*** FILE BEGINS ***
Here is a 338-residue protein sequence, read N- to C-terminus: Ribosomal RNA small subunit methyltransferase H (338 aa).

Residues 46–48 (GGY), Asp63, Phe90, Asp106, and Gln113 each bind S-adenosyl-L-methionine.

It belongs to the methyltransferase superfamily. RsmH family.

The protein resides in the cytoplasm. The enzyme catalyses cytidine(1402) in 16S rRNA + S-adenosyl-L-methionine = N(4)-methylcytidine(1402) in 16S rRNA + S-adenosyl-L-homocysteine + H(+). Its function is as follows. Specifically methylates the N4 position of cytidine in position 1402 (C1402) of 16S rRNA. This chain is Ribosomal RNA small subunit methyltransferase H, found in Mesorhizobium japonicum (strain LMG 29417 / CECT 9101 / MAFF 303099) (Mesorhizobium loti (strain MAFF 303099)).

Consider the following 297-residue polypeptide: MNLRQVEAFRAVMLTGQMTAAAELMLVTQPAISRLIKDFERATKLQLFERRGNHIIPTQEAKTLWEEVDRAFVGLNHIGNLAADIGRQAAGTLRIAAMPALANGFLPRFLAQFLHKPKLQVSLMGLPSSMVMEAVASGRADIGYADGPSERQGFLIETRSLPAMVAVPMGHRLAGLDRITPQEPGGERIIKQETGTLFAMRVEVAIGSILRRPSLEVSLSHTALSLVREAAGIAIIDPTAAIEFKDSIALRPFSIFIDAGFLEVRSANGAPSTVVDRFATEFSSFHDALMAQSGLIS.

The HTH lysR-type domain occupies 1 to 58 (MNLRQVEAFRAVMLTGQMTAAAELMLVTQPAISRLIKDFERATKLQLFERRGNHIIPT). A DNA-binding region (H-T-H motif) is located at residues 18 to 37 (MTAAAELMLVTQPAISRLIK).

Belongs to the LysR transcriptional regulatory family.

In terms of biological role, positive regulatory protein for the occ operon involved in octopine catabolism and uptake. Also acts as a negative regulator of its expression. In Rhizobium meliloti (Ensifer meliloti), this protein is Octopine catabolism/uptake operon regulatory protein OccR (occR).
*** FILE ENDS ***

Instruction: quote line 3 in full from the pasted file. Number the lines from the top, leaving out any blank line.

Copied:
It belongs to the methyltransferase superfamily. RsmH family.